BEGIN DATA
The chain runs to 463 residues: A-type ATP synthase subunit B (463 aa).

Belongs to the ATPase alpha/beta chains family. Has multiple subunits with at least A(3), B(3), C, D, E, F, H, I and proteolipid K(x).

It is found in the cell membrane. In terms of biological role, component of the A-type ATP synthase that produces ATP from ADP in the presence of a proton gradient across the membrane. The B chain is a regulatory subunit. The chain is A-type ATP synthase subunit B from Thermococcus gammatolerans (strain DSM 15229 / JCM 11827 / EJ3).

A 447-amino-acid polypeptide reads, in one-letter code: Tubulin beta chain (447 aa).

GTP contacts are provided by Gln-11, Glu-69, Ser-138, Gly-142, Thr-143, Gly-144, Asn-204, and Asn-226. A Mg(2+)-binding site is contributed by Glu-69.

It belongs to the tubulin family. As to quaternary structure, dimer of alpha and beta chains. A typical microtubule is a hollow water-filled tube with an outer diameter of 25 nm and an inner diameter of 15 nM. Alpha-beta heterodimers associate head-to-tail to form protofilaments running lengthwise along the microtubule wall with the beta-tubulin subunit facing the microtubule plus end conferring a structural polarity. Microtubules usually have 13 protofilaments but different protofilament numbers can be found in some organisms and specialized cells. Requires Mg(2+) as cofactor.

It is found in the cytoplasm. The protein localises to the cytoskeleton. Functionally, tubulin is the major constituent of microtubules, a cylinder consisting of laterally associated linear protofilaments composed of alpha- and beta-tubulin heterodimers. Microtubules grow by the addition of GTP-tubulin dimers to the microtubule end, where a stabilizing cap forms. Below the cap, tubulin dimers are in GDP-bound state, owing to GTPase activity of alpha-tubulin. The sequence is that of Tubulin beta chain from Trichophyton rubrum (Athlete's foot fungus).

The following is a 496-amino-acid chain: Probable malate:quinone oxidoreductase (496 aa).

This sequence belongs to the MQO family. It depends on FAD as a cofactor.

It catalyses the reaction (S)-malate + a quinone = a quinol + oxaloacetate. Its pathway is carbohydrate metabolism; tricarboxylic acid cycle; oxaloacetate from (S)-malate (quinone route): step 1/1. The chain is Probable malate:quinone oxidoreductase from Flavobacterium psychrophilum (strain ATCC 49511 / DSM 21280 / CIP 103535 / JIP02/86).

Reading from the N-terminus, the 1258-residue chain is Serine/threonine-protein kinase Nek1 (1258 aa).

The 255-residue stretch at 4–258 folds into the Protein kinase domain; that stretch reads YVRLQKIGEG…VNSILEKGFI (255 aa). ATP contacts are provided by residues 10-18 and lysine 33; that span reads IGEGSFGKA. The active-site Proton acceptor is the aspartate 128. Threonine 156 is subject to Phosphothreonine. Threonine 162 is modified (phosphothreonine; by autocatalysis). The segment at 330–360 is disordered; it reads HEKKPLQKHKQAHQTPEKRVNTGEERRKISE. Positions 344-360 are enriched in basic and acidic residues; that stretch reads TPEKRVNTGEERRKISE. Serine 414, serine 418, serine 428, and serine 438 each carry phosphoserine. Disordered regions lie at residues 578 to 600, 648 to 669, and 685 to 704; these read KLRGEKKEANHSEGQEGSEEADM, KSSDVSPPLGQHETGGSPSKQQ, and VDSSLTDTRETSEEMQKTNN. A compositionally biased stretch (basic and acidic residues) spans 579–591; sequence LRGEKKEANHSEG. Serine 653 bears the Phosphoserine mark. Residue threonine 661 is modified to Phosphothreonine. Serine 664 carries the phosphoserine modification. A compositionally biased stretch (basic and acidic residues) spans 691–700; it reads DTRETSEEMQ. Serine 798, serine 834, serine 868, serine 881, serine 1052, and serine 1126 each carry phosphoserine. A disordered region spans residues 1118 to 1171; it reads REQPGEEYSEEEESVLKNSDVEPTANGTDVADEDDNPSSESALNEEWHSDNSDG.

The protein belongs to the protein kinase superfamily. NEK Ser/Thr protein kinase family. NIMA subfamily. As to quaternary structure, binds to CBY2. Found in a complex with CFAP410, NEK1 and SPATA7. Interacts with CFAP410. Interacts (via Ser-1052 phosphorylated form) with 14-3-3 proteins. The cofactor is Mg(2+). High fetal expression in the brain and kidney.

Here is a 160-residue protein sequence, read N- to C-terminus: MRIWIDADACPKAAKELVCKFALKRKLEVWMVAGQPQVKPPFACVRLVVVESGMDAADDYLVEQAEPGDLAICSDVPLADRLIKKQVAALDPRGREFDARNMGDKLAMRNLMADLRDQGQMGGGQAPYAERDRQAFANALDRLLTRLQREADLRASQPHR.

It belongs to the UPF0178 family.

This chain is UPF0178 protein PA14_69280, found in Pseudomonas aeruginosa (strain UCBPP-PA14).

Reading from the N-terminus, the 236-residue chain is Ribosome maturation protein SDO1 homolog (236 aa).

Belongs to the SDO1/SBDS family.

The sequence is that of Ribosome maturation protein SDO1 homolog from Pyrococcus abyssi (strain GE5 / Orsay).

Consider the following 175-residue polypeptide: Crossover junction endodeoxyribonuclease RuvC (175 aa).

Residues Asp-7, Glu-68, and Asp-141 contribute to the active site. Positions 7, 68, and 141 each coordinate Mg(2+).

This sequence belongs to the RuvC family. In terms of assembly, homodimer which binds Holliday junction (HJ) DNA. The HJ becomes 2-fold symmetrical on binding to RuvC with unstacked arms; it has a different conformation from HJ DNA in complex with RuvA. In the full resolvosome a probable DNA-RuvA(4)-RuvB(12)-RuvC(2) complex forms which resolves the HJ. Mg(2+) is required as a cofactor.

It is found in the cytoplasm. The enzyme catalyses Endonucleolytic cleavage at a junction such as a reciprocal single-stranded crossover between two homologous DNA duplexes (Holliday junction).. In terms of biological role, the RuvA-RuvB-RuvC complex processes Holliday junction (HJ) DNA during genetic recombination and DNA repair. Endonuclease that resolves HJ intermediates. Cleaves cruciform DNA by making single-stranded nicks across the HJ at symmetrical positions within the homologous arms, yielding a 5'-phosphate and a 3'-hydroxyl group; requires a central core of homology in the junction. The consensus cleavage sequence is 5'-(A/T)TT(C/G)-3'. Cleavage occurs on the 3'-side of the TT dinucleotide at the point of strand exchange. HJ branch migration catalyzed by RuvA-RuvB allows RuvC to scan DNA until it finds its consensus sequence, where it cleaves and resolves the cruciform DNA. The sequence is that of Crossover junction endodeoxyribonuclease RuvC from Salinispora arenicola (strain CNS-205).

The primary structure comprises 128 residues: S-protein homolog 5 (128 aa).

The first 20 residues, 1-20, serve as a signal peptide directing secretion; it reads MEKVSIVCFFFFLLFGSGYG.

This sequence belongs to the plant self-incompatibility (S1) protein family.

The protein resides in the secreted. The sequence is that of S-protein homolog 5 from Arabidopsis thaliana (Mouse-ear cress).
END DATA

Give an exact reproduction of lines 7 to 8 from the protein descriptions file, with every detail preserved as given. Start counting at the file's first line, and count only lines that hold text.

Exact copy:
It is found in the cytoplasm. The protein localises to the cytoskeleton. Functionally, tubulin is the major constituent of microtubules, a cylinder consisting of laterally associated linear protofilaments composed of alpha- and beta-tubulin heterodimers. Microtubules grow by the addition of GTP-tubulin dimers to the microtubule end, where a stabilizing cap forms. Below the cap, tubulin dimers are in GDP-bound state, owing to GTPase activity of alpha-tubulin. The sequence is that of Tubulin beta chain from Trichophyton rubrum (Athlete's foot fungus).

The following is a 496-amino-acid chain: Probable malate:quinone oxidoreductase (496 aa).